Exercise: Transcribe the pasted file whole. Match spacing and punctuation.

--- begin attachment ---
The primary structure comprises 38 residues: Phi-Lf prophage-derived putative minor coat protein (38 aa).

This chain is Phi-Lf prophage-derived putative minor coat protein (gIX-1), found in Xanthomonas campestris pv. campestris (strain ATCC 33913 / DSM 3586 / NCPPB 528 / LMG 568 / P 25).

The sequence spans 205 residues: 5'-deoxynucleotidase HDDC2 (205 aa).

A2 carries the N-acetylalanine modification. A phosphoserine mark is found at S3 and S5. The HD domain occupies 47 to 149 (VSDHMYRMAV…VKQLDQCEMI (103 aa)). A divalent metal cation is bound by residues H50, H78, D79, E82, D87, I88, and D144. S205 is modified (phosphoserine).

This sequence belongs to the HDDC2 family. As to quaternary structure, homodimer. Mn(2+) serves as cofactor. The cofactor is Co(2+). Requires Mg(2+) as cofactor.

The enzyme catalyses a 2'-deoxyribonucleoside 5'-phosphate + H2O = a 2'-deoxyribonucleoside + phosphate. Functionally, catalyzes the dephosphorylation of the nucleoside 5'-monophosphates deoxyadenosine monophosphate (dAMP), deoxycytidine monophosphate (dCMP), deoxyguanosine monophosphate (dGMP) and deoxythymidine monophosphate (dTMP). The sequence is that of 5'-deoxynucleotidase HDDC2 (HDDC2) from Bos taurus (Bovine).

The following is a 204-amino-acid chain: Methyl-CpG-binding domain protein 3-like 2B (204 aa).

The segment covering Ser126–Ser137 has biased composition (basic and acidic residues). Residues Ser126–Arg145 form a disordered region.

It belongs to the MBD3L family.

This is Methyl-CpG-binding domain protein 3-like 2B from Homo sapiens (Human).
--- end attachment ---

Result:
The primary structure comprises 38 residues: Phi-Lf prophage-derived putative minor coat protein (38 aa).

This chain is Phi-Lf prophage-derived putative minor coat protein (gIX-1), found in Xanthomonas campestris pv. campestris (strain ATCC 33913 / DSM 3586 / NCPPB 528 / LMG 568 / P 25).

The sequence spans 205 residues: 5'-deoxynucleotidase HDDC2 (205 aa).

A2 carries the N-acetylalanine modification. A phosphoserine mark is found at S3 and S5. The HD domain occupies 47 to 149 (VSDHMYRMAV…VKQLDQCEMI (103 aa)). A divalent metal cation is bound by residues H50, H78, D79, E82, D87, I88, and D144. S205 is modified (phosphoserine).

This sequence belongs to the HDDC2 family. As to quaternary structure, homodimer. Mn(2+) serves as cofactor. The cofactor is Co(2+). Requires Mg(2+) as cofactor.

The enzyme catalyses a 2'-deoxyribonucleoside 5'-phosphate + H2O = a 2'-deoxyribonucleoside + phosphate. Functionally, catalyzes the dephosphorylation of the nucleoside 5'-monophosphates deoxyadenosine monophosphate (dAMP), deoxycytidine monophosphate (dCMP), deoxyguanosine monophosphate (dGMP) and deoxythymidine monophosphate (dTMP). The sequence is that of 5'-deoxynucleotidase HDDC2 (HDDC2) from Bos taurus (Bovine).

The following is a 204-amino-acid chain: Methyl-CpG-binding domain protein 3-like 2B (204 aa).

The segment covering Ser126–Ser137 has biased composition (basic and acidic residues). Residues Ser126–Arg145 form a disordered region.

It belongs to the MBD3L family.

This is Methyl-CpG-binding domain protein 3-like 2B from Homo sapiens (Human).